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So, you've been sitting in the same position now for the last three hours. Your shoulders and forearms are killing you and your hands are cramping up so badly you have to alternately drop them in your lap to get some sort of feeling back. Not one for seriously deep thought, it takes a minute to understand you're having one of those rare moments of clarity in life. "I'm an idiot" - you suddenly realize - "These @#$%!&* bars are killing me!"

Well, now you're in luck. Changing out your old handlebars is not only a cheap upgrade, but an easy one as well. Despite this, a good chunk of riders seem very apprehensive in changing them out. This Instructable runs through each step and demystifies the process. Follow the bouncing ball and get into a better position on your ride!!!

Step 1: Changing Motorcycle Handlebars - Buy the Right Bars

The first step is to identify the diameter of your current bars and match them with the ones you'd like to replace them with. In my case, this Honda CX500 uses a fairly standard 7/8" bar. This is measured right at the handlebar clamps.

* Be forewarned though, because handlebar companies use different bending processes in the manufacturing of their bars, the diameter of the bar just to the outside of the clamps might be slightly different than the actual clamp diameter. Luckily, there are only a few basic sizes out there, so it's unlikely you'll really get it wrong.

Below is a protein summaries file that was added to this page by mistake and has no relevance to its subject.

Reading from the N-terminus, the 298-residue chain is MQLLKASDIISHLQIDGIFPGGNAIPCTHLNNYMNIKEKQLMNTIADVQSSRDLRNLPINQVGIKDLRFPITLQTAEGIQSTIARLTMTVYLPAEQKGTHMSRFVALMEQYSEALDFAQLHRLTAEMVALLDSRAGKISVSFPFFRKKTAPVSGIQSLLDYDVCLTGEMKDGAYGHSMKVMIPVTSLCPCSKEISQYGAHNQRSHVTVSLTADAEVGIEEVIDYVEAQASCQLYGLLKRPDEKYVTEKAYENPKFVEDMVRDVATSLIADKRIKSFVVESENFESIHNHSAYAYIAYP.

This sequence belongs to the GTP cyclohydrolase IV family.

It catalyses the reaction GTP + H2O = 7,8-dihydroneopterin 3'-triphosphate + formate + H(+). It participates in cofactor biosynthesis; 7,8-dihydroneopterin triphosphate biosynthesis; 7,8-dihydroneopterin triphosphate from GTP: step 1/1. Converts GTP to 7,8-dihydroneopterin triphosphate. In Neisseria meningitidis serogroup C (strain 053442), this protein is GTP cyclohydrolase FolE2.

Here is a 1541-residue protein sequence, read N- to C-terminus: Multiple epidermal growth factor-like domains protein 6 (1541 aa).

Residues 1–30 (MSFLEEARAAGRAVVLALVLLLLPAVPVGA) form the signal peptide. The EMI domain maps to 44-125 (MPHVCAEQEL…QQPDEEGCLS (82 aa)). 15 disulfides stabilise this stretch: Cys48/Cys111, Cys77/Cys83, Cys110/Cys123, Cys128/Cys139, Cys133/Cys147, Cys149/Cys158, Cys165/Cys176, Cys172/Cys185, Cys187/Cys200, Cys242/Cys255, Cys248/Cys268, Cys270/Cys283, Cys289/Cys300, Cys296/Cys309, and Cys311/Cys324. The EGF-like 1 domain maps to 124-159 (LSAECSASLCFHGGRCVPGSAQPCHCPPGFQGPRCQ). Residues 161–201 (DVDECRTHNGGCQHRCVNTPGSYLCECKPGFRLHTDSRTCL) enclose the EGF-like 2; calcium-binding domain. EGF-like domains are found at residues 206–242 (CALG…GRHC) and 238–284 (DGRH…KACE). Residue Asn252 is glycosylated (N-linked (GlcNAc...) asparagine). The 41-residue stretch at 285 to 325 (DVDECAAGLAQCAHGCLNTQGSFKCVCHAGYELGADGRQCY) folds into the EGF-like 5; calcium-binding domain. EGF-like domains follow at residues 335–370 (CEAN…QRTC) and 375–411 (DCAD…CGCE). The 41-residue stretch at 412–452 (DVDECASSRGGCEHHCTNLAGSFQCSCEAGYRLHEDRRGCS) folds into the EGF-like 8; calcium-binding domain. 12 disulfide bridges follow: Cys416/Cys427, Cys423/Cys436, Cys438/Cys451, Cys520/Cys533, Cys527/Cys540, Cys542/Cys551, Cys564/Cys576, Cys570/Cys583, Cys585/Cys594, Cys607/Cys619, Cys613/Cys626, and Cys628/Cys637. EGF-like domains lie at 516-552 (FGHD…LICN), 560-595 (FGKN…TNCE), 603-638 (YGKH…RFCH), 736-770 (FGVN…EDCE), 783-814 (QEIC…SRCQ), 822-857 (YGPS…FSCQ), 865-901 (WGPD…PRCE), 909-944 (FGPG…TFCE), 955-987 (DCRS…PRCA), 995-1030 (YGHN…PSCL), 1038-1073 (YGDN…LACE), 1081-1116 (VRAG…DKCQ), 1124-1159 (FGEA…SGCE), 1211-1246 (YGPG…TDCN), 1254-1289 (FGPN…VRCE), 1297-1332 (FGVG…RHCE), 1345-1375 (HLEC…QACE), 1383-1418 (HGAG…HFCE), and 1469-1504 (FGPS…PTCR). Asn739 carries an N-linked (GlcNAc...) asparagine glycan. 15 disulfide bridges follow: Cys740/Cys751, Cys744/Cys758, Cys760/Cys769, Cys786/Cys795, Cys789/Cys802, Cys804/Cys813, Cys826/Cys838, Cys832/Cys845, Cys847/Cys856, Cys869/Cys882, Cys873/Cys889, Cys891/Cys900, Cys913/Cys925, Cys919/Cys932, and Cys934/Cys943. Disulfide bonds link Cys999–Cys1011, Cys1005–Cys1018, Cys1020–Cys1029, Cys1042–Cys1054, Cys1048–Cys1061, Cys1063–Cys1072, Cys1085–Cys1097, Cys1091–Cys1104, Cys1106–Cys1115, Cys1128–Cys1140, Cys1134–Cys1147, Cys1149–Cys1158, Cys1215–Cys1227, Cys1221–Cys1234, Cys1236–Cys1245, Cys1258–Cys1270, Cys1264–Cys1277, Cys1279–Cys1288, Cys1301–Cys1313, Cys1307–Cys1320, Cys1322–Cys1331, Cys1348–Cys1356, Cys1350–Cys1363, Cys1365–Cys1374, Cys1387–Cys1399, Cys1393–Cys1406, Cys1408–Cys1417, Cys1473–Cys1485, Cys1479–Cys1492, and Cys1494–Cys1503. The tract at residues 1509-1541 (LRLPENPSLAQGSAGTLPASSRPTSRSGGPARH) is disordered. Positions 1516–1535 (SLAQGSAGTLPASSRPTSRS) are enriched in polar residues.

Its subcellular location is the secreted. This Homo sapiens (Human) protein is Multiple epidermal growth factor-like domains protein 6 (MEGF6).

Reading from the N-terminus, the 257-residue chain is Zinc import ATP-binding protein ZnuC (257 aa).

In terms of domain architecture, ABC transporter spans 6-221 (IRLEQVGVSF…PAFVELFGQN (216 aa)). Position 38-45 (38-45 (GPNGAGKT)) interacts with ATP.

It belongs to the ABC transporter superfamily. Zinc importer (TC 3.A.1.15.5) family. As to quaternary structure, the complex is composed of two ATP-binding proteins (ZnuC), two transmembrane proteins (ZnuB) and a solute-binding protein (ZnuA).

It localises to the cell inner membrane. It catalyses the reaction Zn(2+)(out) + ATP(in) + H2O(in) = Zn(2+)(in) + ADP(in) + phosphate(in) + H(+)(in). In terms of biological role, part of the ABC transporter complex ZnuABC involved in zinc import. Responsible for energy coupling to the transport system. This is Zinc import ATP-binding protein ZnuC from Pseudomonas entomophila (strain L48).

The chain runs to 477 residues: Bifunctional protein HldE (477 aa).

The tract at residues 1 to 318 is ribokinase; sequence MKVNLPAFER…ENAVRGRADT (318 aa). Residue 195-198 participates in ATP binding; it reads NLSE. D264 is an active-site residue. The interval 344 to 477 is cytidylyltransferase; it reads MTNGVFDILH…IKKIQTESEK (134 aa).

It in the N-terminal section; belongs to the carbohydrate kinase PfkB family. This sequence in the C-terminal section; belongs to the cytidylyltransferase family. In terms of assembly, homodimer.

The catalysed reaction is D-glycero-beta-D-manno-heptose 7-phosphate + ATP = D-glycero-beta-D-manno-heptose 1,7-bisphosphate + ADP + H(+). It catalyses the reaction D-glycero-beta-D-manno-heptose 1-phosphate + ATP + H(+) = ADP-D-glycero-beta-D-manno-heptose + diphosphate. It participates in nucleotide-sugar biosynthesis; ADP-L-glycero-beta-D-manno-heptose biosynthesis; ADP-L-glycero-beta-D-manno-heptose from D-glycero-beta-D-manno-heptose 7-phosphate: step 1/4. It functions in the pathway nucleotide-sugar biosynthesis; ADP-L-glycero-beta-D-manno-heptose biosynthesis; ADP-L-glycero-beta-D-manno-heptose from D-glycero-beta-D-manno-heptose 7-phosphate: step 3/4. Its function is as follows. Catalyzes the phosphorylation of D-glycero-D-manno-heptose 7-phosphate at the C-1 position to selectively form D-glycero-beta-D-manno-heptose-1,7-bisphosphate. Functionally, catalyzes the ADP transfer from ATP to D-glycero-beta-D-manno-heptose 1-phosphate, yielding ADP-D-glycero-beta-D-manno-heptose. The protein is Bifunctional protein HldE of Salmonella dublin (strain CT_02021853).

Handlebars are also defined by their rise and sweep, but I'm not going to cover them since they're more a product of personal preference (say that five times fast!).

Step 2: Changing Motorcycle Handlebars - Loosen the Controls

On to the swap!

Remove the grips - this can either go really easily, like this one did (a blast of shop air popped them right off), or they can be a royal pain in the a**. Some grips are simply slipped on and rely on friction, others you find might be wired or glued.

Now, you're ready to start loosening the controls. In this case, a Philips head screwdriver loosens the throttle clamp, while a 10mm socket does the trick on the brake housing.

Just loosen the controls. Don't actually remove any of the bolts!

Step 3: Changing Motorcycle Handlebars - Remove the Bar Clamp(s)